What Bosses Really Think About Returning to the Office
June 9, 2014
The return-to-the-office phenomenon isn’t a new one, but today we’re focusing on what executives think of it. Specifically, we asked them to rank the pros and cons of returning to the office, and they ranked them from one to seven, with the most prevalent responses being 1 and 2; there wasn’t much else to rank. It’s an unusual result, but one with some important implications.
The return-to-the-office trend started back in the late 1990s, according to a 2011 report by PricewaterhouseCoopers. But it’s grown in recent years, with employees now willing to work from home more often. And it’s been picking up steam, with more companies announcing that they’re offering remote work. According to a 2013 survey from the Society for Human Resource Management, more than 60 percent of workers say they’d like to work out of the office at least once a week. These numbers are up from just under a third in 2010 and just under 50 percent in 2006. There’s a reason: More and more employees are making the move to remote work to be more productive.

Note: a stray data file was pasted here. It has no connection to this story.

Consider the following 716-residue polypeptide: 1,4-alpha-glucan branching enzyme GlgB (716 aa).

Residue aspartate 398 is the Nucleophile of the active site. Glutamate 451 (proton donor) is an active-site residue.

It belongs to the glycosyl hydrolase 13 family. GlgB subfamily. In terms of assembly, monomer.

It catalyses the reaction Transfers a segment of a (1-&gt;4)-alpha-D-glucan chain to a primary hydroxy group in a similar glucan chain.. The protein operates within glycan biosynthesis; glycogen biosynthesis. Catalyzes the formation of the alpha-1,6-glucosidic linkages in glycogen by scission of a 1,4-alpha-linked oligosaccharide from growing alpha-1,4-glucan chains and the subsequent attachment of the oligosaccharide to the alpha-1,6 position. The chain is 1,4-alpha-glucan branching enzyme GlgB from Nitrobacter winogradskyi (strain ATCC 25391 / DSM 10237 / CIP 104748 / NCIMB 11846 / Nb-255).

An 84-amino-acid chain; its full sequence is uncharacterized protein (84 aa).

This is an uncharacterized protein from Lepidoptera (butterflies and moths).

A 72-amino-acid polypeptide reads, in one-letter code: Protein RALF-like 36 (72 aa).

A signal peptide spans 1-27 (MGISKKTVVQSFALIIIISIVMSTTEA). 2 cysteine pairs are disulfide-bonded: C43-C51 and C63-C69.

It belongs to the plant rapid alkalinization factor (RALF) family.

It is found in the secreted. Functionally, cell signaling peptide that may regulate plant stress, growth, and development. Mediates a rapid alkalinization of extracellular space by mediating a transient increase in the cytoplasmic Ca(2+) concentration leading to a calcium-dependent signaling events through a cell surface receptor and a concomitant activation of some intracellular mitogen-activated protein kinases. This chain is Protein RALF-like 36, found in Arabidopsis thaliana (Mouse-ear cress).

That said, the question of whether returning to the office helps employees remains a key consideration for bosses. And with the prevalence of remote work and the return-to-the-office trend, the answer could be one of both.
The pros of returning to the office, according to the majority of the bosses we polled, come down two-fold: first, by working in the morning, they’re not as likely to be interrupted by the kids at school or other interruptions; and second, by working at home, they’re able to save time commuting and potentially saving on their transportation costs, so that they’re not just saving money to pay less tax. Of this, the majority of bosses think that it’s worth it—and that they could both spend more time working and save more money working out of the office.
Here’s what some of them had to say about their experience.
“Having the ability to work from home is incredibly beneficial both as a personal productivity booster and as an overall business development move.”
I have returned to our office for